CSE245: Computer-Aided Circuit Simulation and Verification

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CSE245: Computer-Aided Circuit Simulation and Verification. Lecture Note 2: State Equations Spring 2010 Prof. Chung-Kuan Cheng. State Equations. Motivation Formulation Analytical Solution Frequency Domain Analysis Concept of Moments. Motivation. Why Whole Circuit Analysis

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### CSE245: Computer-Aided Circuit Simulation and Verification

Lecture Note 2: State Equations

Spring 2010

Prof. Chung-Kuan Cheng

State Equations
• Motivation
• Formulation
• Analytical Solution
• Frequency Domain Analysis
• Concept of Moments
Motivation
• Why
• Whole Circuit Analysis
• Interconnect Dominance
• Wires smaller  R increase
• Separation smaller  C increase
• What
• Power Net, Clock, Interconnect Coupling, Parallel Processing
• Where
• Matrix Solvers, Integration For Dynamic System
• RLC Reduction, Transmission Lines, S Parameters
• Whole Chip Analysis
• Thermal, Mechanical, Biological Analysis
Formulation
• General Equation (a.k.a. state equations)
• Equation Formulation
• Conservation Laws
• KCL (Kirchhoff’s Current Law)
• n-1 equations, n is number of nodes in the circuit
• KVL (Kirchhoff’s Voltage Law)
• m-(n-1) equations, m is number of branches in the circuit.
• Branch Constitutive Equations
• m equations
Formulation
• State Equations (Modified Nodal Analysis):
• Desired variables
• Capacitors: voltage variables
• Inductors: current variables
• Current controlled sources: control currents
• Controlled voltage sources: currents of controlled voltage sources.
• Freedom of the choices
• Tree trunks: voltage variables
• Branches: current variables
Conservation Laws
• KCL
• KVL

n-1 independent cutsets

m-(n-1) independent loops

Branch Constitutive Laws
• Each branch has a circuit element
• Resistor
• Capacitor
• Forward Euler (FE) Approximation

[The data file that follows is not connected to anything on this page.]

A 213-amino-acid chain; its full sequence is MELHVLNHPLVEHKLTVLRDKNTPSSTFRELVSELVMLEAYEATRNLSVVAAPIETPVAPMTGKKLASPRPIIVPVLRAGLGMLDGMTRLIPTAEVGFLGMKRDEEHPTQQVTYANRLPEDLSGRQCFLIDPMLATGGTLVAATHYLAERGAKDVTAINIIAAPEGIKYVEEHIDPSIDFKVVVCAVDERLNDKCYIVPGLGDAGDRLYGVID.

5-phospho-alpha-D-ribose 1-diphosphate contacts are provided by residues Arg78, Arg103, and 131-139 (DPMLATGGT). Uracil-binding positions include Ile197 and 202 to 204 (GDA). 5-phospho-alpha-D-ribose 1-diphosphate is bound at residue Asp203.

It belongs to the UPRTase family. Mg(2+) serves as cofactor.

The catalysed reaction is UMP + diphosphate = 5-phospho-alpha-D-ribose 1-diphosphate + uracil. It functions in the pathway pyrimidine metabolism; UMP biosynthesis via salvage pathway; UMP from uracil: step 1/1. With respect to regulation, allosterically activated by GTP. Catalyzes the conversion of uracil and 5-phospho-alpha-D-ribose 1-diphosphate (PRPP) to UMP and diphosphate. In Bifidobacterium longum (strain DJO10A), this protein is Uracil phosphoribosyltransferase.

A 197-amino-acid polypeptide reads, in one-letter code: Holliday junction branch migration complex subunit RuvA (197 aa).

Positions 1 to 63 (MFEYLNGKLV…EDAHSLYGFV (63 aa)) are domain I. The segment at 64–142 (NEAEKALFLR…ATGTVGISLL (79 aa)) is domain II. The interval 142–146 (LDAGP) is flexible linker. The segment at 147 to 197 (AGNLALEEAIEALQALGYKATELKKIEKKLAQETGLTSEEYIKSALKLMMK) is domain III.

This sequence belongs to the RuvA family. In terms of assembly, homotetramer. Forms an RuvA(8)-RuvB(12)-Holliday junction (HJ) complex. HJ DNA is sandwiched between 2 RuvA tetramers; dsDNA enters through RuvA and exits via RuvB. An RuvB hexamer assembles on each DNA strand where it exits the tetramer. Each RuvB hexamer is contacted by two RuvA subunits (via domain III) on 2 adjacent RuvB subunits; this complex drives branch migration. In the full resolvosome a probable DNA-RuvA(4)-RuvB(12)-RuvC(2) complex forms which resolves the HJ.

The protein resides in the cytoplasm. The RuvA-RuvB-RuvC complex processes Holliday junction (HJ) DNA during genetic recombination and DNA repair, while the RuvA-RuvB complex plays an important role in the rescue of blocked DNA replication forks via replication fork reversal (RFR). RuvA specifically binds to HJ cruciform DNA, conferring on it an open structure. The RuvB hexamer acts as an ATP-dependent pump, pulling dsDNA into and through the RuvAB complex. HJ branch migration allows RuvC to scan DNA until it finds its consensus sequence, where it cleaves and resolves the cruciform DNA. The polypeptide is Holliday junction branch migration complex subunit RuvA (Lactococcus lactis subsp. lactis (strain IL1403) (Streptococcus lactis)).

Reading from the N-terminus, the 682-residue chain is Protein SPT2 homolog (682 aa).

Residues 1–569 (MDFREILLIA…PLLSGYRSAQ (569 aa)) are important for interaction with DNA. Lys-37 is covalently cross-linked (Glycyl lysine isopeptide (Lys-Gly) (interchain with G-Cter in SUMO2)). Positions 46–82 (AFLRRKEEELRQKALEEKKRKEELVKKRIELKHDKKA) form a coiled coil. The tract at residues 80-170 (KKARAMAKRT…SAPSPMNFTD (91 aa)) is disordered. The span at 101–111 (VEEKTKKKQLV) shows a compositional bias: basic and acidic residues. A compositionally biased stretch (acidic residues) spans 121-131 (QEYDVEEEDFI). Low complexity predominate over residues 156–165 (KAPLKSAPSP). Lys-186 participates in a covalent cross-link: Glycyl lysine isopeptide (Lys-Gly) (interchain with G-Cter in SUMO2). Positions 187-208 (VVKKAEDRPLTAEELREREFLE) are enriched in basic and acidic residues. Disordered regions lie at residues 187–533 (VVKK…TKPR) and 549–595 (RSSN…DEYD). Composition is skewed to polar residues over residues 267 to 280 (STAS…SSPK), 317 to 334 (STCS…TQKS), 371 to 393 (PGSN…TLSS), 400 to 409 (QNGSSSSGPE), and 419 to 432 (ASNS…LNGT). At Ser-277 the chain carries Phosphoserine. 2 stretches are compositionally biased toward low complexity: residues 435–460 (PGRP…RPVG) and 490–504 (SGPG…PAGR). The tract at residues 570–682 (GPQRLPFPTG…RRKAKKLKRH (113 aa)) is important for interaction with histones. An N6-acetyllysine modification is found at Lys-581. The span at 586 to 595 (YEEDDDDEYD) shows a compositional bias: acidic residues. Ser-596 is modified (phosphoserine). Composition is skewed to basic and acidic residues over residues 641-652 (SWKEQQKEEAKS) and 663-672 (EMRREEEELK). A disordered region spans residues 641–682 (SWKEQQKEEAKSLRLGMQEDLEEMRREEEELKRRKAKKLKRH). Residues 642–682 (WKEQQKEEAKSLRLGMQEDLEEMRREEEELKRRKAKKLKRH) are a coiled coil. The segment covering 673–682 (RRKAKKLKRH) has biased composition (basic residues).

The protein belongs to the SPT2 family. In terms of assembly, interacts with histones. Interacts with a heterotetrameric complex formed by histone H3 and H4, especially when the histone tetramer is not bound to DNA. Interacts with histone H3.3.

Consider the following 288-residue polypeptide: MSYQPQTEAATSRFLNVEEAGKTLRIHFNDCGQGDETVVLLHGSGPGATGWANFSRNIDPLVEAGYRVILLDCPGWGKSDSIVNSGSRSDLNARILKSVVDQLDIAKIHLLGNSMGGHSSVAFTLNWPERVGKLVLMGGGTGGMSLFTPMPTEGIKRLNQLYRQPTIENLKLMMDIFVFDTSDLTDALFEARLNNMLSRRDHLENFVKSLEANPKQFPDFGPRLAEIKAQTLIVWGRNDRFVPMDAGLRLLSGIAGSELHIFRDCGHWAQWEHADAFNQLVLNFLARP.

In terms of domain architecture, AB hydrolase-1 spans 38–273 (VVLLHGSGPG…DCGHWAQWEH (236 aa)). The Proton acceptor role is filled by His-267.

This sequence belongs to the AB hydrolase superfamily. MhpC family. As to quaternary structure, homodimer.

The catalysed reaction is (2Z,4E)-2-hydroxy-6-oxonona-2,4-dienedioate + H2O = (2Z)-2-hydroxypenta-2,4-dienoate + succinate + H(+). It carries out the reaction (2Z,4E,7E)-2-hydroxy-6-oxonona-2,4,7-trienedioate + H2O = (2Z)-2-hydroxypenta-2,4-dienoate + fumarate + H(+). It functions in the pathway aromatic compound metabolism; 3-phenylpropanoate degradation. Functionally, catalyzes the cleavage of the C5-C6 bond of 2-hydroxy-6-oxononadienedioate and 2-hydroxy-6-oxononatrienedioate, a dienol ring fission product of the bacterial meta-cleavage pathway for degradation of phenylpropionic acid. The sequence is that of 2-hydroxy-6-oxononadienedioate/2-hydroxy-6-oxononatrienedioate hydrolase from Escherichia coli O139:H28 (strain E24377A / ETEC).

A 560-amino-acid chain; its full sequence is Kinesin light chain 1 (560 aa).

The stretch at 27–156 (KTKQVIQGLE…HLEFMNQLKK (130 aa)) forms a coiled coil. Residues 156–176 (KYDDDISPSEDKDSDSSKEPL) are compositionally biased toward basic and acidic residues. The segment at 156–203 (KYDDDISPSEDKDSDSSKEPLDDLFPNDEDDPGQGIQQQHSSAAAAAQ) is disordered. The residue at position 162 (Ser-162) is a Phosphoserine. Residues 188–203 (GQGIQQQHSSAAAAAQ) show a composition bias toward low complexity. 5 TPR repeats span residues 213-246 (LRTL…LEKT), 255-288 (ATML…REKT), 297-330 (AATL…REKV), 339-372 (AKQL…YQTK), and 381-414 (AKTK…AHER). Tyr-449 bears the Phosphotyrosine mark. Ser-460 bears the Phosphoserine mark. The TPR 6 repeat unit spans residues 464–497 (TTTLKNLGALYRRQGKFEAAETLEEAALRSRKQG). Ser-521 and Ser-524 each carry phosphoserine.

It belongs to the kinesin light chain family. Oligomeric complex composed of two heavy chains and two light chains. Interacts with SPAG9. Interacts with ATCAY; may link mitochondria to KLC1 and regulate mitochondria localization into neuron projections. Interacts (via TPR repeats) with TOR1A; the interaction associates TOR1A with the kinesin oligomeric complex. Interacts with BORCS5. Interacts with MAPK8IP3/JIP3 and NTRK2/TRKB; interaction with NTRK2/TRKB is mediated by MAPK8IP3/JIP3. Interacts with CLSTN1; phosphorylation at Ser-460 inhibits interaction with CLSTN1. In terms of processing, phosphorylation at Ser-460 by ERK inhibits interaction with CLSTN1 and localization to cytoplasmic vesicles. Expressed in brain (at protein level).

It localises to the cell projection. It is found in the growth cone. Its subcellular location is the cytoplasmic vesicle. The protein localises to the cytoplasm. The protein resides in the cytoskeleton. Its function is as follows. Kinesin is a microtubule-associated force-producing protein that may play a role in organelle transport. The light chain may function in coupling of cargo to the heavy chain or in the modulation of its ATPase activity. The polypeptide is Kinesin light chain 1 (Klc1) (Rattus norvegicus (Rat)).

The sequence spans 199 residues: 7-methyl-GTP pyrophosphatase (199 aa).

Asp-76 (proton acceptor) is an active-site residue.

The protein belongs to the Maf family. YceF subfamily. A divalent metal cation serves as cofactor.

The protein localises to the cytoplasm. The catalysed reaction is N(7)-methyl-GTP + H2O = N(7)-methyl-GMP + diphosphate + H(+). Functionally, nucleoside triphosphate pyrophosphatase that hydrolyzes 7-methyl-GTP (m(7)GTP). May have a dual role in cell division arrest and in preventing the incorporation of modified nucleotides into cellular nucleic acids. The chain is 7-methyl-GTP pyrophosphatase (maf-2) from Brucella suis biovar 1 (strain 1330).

• Backward Euler (BE) Approximation
• Trapezoidal (TR) Approximation
• Inductor
• Similar approximation (FE, BE or TR) can be used for inductor.

v=R(i)i

i=dq/dt=C(v)dv/dt

Branch Constitutive Laws

Inductors

v=L(i)di/dt

Mutual inductance

V12=M12,34di34/dt

Formulation - Cutset and Loop Analysis
• find a cutset for each trunk
• write a KCL for each cutset
• Select tree trunks and links
• find a loop for each link
• write a KVL for each loop

cutset matrix

loop matrix

Formulation - Cutset and Loop Analysis
• Or we can re-write the equations as:
• In general, the cutset and loop matrices can be written as
Formulation – State Equations
• From the cutset and loop matrices, we have
• Combine above two equations, we have the state equation
• In general, one should
• Select capacitive branches as tree trunks
• no capacitive loops
• for each node, there is at least one capacitor (every node actually should have a shunt capacitor)
• Select inductive branches as tree links
• no inductive cutsets
Formulation – An Example

Output Equation

(suppose v3 is desired output)

State Equation

Responses in Time Domain
• State Equation
• The solution to the above differential equation is the time domain response
• Where
Exponential of a Matrix
• Calculation of eA is hard if A is large
• Properties of eA
• k! can be approximated by Stirling Approximation
• That is, higher order terms of eA will approach 0 because k! is much larger than Ak for large k’s.
Responses in Frequency Domain: Laplace Transform
• Definition:
• Simple Transform Pairs
• Laplace Transform Property - Derivatives
Responses in Frequency Domain
• Time Domain State Equation
• Laplace Transform to Frequency Domain
• Re-write the first equation
• Solve for X, we have the frequency domain solution
Serial Expansion of Matrix Inversion
• For the case s0, assuming initial condition x0=0, we can express the state response function as
• For the case s, assuming initial condition x0=0, we can express the state response function as
Concept of Moments
• The moments are the coefficients of the Taylor’s expansion about s=0, or Maclaurin Expansion
• Recall the definition of Laplace Transform
• Re-Write as
• Moments
Concept of Moments
• Re-write Maclaurin Expansion of the state response function
• Moments are
Moments Calculation: An Example
• A voltage or current can be approximated by
• For the state response function, we have
Moments Calculation: An Example (Cont’d)
• (1) Set Vs(0)=1 (suppose voltage source is an impulse function)
• (2) Short all inductors, open all capacitors, derive Vc(0), IL(0)
• (3) Use Vc(i), IL(i) as sources, i.e. Ic(i+1)=CVc(i) and VL(i+1)=LIL(i), deriveVc(i+1), IL(i+1)
• (4) i++, repeat (3)